Thursday, October 24, 2013

Have I Been Restructured? I Could Write the Book!

I've been through so many organisational restructures throughout my working life, I could write the book.

Restructuring is almost as old as humanity and is most aptly explained by Ogburn:
"We trained hard, but it seemed that every time we were beginningto form up into teams, we would be reorganized. I was to learn later in life that we tend to meet any new situation by reorganizing; and a wonderful method it can be for creating the illusion of progress while producing confusion, inefficiency, and demoralization."
- Charlton Ogburn, often misquoted as being by Petronius Arbiter
Ogburn hit the nail on the head.

Although the private sector does restructure periodically, it's probably more common to hear of public sector organisations being restructured to "increase efficiency and lower costs", a misnomer if ever there was one. Much of this is brought about by changes in government at the Federal and State levels.

Case Study
I worked for a small Australian Government agency called ATSIC (Aboriginal and Torres Strait Islander Commission) that was de-commissioned. All of its 1200 odd staff, mainly experts in indigenous affairs, was distributed to other Australian Government agencies. I finished up with the Department of Family and Community Services along with numbers of other ex-ATSIC staff. As they didn't really want ATSIC staff, we were offered voluntary redundancies. I accepted, picked up a truck load of cash and went overseas. Most of my colleagues also accepted redundancies.

The key difference between me and my colleagues is that I was a human resources practitioner and they had expertise in a wide range of skills associated with managing government funding of Aboriginal affairs. So, I was of limited use to an agency managing indigenous affairs, but most of my colleagues were invaluable.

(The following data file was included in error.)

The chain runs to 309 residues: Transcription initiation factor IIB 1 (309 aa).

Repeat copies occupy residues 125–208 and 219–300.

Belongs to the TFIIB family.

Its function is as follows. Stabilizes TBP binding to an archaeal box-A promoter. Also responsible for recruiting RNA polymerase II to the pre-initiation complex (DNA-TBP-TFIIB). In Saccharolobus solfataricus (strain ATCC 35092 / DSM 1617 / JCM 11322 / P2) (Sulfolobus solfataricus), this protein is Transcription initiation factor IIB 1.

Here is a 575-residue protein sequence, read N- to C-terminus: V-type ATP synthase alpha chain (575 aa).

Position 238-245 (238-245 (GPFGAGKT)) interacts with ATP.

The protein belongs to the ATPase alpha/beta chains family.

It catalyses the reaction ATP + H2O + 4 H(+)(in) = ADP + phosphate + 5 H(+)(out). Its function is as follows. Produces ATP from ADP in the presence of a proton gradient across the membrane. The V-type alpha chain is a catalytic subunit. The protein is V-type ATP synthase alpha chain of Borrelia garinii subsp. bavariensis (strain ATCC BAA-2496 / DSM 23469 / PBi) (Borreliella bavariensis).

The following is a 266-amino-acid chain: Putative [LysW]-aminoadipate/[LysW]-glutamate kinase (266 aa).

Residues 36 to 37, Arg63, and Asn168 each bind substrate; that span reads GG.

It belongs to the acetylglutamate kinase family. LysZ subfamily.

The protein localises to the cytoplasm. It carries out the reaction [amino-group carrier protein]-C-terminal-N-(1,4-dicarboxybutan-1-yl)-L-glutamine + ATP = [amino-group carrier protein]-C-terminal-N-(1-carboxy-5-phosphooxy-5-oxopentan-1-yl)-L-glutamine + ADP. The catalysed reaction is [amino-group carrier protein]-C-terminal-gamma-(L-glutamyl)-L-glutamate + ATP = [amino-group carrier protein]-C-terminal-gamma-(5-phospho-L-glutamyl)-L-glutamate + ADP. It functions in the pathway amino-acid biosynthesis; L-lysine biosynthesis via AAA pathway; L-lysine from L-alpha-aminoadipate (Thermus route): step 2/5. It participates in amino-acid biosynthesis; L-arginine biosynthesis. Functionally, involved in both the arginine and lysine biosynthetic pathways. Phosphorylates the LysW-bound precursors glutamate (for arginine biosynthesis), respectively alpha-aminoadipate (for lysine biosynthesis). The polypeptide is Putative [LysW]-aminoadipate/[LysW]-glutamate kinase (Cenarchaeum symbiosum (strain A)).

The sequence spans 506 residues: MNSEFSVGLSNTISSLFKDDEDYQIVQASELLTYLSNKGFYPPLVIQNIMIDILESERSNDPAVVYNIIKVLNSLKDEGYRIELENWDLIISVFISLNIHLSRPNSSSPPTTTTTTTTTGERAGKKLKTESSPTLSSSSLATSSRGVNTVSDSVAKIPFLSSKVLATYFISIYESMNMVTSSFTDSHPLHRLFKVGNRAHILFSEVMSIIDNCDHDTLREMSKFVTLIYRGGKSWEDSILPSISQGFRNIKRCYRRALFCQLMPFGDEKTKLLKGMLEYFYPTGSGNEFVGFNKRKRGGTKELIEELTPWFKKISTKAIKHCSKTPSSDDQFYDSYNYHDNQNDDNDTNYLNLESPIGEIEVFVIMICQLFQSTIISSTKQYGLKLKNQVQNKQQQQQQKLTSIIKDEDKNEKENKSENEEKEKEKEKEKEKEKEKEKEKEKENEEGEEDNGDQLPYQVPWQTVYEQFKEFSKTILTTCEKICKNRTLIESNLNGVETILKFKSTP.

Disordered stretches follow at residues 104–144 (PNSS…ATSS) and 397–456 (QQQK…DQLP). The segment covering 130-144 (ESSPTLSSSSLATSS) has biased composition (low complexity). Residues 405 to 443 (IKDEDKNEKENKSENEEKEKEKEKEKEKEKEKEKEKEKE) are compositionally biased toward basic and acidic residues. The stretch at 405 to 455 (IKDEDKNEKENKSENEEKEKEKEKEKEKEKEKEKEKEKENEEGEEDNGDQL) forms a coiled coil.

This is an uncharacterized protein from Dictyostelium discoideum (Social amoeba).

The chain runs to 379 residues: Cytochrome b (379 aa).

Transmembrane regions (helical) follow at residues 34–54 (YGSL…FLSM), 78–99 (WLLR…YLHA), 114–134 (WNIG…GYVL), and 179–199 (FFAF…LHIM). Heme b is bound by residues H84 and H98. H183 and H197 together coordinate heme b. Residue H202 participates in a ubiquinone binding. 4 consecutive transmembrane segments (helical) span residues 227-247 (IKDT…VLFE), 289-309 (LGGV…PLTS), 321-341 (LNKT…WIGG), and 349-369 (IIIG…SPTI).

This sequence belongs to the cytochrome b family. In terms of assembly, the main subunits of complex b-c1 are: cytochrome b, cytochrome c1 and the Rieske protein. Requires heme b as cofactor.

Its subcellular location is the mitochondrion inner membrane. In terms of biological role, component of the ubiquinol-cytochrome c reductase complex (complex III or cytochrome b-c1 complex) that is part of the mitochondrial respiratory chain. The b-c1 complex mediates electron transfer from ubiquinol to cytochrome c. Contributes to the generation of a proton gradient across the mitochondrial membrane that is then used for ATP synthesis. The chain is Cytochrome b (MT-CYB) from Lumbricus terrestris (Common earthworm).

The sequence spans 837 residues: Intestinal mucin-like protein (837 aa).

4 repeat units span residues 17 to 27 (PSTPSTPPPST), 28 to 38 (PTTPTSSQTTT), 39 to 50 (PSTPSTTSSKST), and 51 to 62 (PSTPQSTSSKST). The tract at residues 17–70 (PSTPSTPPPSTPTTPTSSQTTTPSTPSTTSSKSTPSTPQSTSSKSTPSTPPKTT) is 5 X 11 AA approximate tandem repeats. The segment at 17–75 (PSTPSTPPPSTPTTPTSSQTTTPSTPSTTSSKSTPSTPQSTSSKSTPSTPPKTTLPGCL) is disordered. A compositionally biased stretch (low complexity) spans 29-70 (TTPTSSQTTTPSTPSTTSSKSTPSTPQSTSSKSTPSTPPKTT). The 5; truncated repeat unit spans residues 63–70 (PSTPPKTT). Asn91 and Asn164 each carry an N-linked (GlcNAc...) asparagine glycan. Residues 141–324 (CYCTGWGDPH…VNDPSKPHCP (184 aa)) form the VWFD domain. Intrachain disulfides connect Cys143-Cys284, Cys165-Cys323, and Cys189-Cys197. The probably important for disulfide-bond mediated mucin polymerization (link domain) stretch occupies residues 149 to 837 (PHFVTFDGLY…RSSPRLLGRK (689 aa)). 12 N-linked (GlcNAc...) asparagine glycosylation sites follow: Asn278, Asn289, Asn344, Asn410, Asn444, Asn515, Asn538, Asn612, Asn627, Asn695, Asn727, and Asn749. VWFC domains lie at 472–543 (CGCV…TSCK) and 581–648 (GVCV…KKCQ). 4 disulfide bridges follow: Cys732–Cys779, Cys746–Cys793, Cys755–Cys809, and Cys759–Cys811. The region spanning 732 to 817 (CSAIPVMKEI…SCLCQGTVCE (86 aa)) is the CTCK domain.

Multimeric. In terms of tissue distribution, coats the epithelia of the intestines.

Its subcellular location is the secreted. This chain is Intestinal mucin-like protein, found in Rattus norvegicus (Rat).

While I was overseas I read in a newspaper that the Australian Government had changed and the new government was now transferring indigenous affairs from the the Department of Immigration, Citizenship and Indigenous Affairs to the department I had just left.

The Department of Family and Community Services was rebadged as the Department of Family, Community and Indigenous Services. Now, can you guess what kind of staff they needed to run their programs? Of course, the same type of staff they had just offloaded.

Within months of having offloaded maybe 30 staff at vast expense to the taxpayers, now they had to advertise for staff with exactly the skills and experience of those who had been made redundant. Quite a few of my colleagues, who needed employment, returned to the agency on the same pay levels at which they had been and continued their service as if nothing had changed. The only difference is that they had taken a two or three month break and were now much wealthier for the experience.

Needless to say, I fell over laughing when I heard this. Increased efficiency and lower costs my ass.

Conclusion

Done properly, a restructure can be a benefit to any organisation. Unfortunately, few do it well. If you are going to restructure your organisation, don't do it simply to reduce salary costs. Think about what your firm needs and how many people with what skills it needs to perform at peak.

Robin

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